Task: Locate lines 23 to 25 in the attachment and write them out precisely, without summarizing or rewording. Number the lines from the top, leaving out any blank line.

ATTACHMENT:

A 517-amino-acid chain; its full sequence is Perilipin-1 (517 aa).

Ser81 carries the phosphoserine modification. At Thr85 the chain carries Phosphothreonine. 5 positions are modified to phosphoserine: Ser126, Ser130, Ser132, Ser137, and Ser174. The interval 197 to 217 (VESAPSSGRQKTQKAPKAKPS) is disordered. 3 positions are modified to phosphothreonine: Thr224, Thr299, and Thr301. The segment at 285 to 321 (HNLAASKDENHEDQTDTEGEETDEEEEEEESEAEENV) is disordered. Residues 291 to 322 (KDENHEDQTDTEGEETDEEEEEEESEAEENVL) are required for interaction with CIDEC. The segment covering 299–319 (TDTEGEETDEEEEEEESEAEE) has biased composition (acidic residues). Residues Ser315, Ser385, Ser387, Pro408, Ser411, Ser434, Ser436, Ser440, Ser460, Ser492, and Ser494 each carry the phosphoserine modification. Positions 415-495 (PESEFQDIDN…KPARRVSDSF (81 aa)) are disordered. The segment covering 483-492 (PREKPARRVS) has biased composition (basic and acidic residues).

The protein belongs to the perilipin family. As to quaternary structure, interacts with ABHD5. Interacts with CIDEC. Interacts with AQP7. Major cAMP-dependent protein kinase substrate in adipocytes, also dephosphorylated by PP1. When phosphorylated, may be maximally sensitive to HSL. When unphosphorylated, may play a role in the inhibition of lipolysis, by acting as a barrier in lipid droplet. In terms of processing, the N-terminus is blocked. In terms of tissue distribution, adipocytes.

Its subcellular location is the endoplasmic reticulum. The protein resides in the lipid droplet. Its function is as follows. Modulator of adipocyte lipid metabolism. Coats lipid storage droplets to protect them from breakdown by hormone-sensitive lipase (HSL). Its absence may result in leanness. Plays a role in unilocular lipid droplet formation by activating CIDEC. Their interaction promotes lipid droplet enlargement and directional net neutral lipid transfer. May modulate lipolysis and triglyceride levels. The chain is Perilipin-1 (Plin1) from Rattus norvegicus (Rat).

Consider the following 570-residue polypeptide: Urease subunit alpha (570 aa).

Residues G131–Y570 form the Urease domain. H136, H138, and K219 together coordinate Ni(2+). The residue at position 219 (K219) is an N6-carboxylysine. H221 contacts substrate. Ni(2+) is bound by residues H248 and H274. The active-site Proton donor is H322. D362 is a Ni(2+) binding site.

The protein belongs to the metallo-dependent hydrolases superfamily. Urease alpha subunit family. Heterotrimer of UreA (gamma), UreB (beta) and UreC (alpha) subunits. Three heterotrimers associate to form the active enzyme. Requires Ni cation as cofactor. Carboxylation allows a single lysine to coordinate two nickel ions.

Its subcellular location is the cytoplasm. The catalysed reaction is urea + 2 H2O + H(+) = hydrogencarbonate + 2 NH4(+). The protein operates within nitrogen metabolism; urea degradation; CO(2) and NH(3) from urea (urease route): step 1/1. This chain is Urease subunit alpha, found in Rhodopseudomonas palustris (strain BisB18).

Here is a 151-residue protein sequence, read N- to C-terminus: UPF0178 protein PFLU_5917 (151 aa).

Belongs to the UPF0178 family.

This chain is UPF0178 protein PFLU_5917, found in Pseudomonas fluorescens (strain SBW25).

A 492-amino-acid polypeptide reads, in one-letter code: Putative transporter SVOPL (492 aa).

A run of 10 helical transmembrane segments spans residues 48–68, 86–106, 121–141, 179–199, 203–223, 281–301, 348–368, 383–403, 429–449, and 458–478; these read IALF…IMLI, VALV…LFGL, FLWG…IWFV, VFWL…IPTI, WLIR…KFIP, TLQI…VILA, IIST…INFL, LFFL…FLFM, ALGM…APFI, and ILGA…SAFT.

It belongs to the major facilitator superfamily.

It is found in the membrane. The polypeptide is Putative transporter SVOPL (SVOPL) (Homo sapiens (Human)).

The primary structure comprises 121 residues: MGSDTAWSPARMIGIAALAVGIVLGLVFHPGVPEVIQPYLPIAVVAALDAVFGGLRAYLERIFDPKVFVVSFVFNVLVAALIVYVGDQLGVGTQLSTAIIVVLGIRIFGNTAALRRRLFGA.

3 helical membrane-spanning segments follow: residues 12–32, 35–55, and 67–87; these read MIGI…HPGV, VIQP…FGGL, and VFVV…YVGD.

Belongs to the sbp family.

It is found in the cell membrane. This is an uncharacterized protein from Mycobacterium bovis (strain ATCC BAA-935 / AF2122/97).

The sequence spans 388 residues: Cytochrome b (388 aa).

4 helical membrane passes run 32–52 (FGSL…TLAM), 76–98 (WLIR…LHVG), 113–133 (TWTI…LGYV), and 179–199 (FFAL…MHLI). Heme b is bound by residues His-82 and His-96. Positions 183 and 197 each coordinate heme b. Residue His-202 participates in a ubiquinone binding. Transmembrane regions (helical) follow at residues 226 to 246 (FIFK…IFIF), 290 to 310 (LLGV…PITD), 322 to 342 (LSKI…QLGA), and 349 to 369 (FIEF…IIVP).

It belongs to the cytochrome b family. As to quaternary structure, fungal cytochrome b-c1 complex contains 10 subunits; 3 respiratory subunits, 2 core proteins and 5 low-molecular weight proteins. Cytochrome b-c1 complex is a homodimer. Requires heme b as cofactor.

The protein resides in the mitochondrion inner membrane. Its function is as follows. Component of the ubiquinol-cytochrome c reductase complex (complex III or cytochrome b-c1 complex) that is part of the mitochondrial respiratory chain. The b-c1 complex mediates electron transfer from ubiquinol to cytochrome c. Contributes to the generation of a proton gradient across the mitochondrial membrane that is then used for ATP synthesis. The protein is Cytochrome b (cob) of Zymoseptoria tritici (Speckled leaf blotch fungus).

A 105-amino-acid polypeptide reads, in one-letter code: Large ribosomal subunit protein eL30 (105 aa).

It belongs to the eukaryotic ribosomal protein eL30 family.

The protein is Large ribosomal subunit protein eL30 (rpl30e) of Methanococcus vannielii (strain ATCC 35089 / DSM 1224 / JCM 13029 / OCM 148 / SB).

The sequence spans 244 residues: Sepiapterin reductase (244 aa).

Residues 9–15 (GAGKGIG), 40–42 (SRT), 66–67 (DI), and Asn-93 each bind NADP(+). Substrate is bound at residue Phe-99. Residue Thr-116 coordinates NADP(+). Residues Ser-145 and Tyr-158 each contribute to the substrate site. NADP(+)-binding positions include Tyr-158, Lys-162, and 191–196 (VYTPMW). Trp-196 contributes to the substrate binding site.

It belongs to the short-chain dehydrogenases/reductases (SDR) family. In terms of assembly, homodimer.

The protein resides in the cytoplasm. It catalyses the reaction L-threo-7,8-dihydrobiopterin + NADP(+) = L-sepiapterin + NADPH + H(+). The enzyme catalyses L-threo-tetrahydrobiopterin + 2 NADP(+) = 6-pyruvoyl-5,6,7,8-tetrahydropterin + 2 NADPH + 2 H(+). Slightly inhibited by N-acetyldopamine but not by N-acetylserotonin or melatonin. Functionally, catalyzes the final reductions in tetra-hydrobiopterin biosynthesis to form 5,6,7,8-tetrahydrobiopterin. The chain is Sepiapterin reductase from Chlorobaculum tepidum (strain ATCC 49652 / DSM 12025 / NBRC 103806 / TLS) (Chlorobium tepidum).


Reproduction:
The protein resides in the mitochondrion inner membrane. Its function is as follows. Component of the ubiquinol-cytochrome c reductase complex (complex III or cytochrome b-c1 complex) that is part of the mitochondrial respiratory chain. The b-c1 complex mediates electron transfer from ubiquinol to cytochrome c. Contributes to the generation of a proton gradient across the mitochondrial membrane that is then used for ATP synthesis. The protein is Cytochrome b (cob) of Zymoseptoria tritici (Speckled leaf blotch fungus).

A 105-amino-acid polypeptide reads, in one-letter code: Large ribosomal subunit protein eL30 (105 aa).

It belongs to the eukaryotic ribosomal protein eL30 family.